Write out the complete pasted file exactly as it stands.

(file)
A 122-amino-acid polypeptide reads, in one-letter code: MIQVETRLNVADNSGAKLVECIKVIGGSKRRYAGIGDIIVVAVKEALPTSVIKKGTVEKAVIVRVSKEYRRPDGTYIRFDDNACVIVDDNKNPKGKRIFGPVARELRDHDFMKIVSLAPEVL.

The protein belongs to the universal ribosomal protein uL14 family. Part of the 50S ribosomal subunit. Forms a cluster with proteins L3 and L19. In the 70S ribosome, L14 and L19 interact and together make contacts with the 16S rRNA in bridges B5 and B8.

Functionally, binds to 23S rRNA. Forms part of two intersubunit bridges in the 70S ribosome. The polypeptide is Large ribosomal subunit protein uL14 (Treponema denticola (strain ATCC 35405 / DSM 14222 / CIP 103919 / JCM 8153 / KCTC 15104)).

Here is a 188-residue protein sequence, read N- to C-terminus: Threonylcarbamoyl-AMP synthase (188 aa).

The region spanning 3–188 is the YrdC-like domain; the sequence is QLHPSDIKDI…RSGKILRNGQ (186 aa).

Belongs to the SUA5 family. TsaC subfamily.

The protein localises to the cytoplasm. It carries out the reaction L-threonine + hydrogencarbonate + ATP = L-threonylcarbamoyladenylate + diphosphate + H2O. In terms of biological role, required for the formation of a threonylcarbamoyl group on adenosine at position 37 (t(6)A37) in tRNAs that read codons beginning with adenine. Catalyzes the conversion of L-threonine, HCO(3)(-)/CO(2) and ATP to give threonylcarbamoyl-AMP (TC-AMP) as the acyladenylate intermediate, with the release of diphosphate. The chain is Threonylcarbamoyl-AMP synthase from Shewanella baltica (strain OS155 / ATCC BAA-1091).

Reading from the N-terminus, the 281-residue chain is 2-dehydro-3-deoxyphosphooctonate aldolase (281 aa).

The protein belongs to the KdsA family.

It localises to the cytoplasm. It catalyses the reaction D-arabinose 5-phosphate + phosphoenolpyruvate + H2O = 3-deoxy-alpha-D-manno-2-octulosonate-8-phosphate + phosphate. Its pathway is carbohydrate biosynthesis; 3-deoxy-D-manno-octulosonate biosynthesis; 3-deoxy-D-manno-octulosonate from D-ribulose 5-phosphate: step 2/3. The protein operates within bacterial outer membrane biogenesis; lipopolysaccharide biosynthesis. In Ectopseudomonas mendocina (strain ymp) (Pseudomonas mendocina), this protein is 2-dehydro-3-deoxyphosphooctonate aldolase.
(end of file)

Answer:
A 122-amino-acid polypeptide reads, in one-letter code: MIQVETRLNVADNSGAKLVECIKVIGGSKRRYAGIGDIIVVAVKEALPTSVIKKGTVEKAVIVRVSKEYRRPDGTYIRFDDNACVIVDDNKNPKGKRIFGPVARELRDHDFMKIVSLAPEVL.

The protein belongs to the universal ribosomal protein uL14 family. Part of the 50S ribosomal subunit. Forms a cluster with proteins L3 and L19. In the 70S ribosome, L14 and L19 interact and together make contacts with the 16S rRNA in bridges B5 and B8.

Functionally, binds to 23S rRNA. Forms part of two intersubunit bridges in the 70S ribosome. The polypeptide is Large ribosomal subunit protein uL14 (Treponema denticola (strain ATCC 35405 / DSM 14222 / CIP 103919 / JCM 8153 / KCTC 15104)).

Here is a 188-residue protein sequence, read N- to C-terminus: Threonylcarbamoyl-AMP synthase (188 aa).

The region spanning 3–188 is the YrdC-like domain; the sequence is QLHPSDIKDI…RSGKILRNGQ (186 aa).

Belongs to the SUA5 family. TsaC subfamily.

The protein localises to the cytoplasm. It carries out the reaction L-threonine + hydrogencarbonate + ATP = L-threonylcarbamoyladenylate + diphosphate + H2O. In terms of biological role, required for the formation of a threonylcarbamoyl group on adenosine at position 37 (t(6)A37) in tRNAs that read codons beginning with adenine. Catalyzes the conversion of L-threonine, HCO(3)(-)/CO(2) and ATP to give threonylcarbamoyl-AMP (TC-AMP) as the acyladenylate intermediate, with the release of diphosphate. The chain is Threonylcarbamoyl-AMP synthase from Shewanella baltica (strain OS155 / ATCC BAA-1091).

Reading from the N-terminus, the 281-residue chain is 2-dehydro-3-deoxyphosphooctonate aldolase (281 aa).

The protein belongs to the KdsA family.

It localises to the cytoplasm. It catalyses the reaction D-arabinose 5-phosphate + phosphoenolpyruvate + H2O = 3-deoxy-alpha-D-manno-2-octulosonate-8-phosphate + phosphate. Its pathway is carbohydrate biosynthesis; 3-deoxy-D-manno-octulosonate biosynthesis; 3-deoxy-D-manno-octulosonate from D-ribulose 5-phosphate: step 2/3. The protein operates within bacterial outer membrane biogenesis; lipopolysaccharide biosynthesis. In Ectopseudomonas mendocina (strain ymp) (Pseudomonas mendocina), this protein is 2-dehydro-3-deoxyphosphooctonate aldolase.